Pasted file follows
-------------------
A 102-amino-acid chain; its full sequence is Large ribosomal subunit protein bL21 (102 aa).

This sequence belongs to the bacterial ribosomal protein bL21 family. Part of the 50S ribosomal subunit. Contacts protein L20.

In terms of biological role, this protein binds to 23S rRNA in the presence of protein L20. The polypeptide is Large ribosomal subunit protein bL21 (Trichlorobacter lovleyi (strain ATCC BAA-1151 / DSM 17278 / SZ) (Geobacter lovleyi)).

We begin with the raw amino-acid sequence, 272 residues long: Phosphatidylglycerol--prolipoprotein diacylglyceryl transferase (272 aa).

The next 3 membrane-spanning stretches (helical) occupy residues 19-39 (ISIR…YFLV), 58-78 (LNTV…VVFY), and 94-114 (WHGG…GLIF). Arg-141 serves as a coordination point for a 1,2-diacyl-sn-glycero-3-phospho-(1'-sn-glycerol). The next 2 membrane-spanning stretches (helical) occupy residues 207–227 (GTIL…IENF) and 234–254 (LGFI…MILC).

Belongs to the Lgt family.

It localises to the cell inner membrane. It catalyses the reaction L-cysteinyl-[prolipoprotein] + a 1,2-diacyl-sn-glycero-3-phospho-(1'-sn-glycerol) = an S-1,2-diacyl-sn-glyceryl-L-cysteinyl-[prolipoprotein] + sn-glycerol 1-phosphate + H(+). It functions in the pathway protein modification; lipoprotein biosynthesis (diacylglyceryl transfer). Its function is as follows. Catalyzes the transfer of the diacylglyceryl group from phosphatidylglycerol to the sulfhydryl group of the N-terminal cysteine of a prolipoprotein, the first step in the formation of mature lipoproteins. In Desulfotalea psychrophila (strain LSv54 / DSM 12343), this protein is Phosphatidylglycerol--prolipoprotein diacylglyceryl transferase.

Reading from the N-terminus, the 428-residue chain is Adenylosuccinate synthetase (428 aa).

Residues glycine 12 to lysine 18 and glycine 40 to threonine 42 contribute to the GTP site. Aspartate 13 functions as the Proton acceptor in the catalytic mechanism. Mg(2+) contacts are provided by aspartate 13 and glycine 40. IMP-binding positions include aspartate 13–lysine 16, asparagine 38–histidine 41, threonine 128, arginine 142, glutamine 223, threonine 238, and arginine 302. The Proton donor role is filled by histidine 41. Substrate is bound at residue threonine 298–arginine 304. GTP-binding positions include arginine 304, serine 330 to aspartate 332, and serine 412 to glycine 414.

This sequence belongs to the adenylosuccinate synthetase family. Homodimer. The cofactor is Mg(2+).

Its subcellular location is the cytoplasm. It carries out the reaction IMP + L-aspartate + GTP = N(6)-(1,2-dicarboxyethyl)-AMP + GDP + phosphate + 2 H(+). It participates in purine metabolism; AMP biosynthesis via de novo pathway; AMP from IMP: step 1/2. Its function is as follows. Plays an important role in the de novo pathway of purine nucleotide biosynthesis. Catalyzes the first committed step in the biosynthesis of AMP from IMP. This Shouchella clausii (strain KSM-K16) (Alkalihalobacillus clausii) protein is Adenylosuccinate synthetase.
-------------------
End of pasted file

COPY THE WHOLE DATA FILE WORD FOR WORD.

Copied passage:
A 102-amino-acid chain; its full sequence is Large ribosomal subunit protein bL21 (102 aa).

This sequence belongs to the bacterial ribosomal protein bL21 family. Part of the 50S ribosomal subunit. Contacts protein L20.

In terms of biological role, this protein binds to 23S rRNA in the presence of protein L20. The polypeptide is Large ribosomal subunit protein bL21 (Trichlorobacter lovleyi (strain ATCC BAA-1151 / DSM 17278 / SZ) (Geobacter lovleyi)).

We begin with the raw amino-acid sequence, 272 residues long: Phosphatidylglycerol--prolipoprotein diacylglyceryl transferase (272 aa).

The next 3 membrane-spanning stretches (helical) occupy residues 19-39 (ISIR…YFLV), 58-78 (LNTV…VVFY), and 94-114 (WHGG…GLIF). Arg-141 serves as a coordination point for a 1,2-diacyl-sn-glycero-3-phospho-(1'-sn-glycerol). The next 2 membrane-spanning stretches (helical) occupy residues 207–227 (GTIL…IENF) and 234–254 (LGFI…MILC).

Belongs to the Lgt family.

It localises to the cell inner membrane. It catalyses the reaction L-cysteinyl-[prolipoprotein] + a 1,2-diacyl-sn-glycero-3-phospho-(1'-sn-glycerol) = an S-1,2-diacyl-sn-glyceryl-L-cysteinyl-[prolipoprotein] + sn-glycerol 1-phosphate + H(+). It functions in the pathway protein modification; lipoprotein biosynthesis (diacylglyceryl transfer). Its function is as follows. Catalyzes the transfer of the diacylglyceryl group from phosphatidylglycerol to the sulfhydryl group of the N-terminal cysteine of a prolipoprotein, the first step in the formation of mature lipoproteins. In Desulfotalea psychrophila (strain LSv54 / DSM 12343), this protein is Phosphatidylglycerol--prolipoprotein diacylglyceryl transferase.

Reading from the N-terminus, the 428-residue chain is Adenylosuccinate synthetase (428 aa).

Residues glycine 12 to lysine 18 and glycine 40 to threonine 42 contribute to the GTP site. Aspartate 13 functions as the Proton acceptor in the catalytic mechanism. Mg(2+) contacts are provided by aspartate 13 and glycine 40. IMP-binding positions include aspartate 13–lysine 16, asparagine 38–histidine 41, threonine 128, arginine 142, glutamine 223, threonine 238, and arginine 302. The Proton donor role is filled by histidine 41. Substrate is bound at residue threonine 298–arginine 304. GTP-binding positions include arginine 304, serine 330 to aspartate 332, and serine 412 to glycine 414.

This sequence belongs to the adenylosuccinate synthetase family. Homodimer. The cofactor is Mg(2+).

Its subcellular location is the cytoplasm. It carries out the reaction IMP + L-aspartate + GTP = N(6)-(1,2-dicarboxyethyl)-AMP + GDP + phosphate + 2 H(+). It participates in purine metabolism; AMP biosynthesis via de novo pathway; AMP from IMP: step 1/2. Its function is as follows. Plays an important role in the de novo pathway of purine nucleotide biosynthesis. Catalyzes the first committed step in the biosynthesis of AMP from IMP. This Shouchella clausii (strain KSM-K16) (Alkalihalobacillus clausii) protein is Adenylosuccinate synthetase.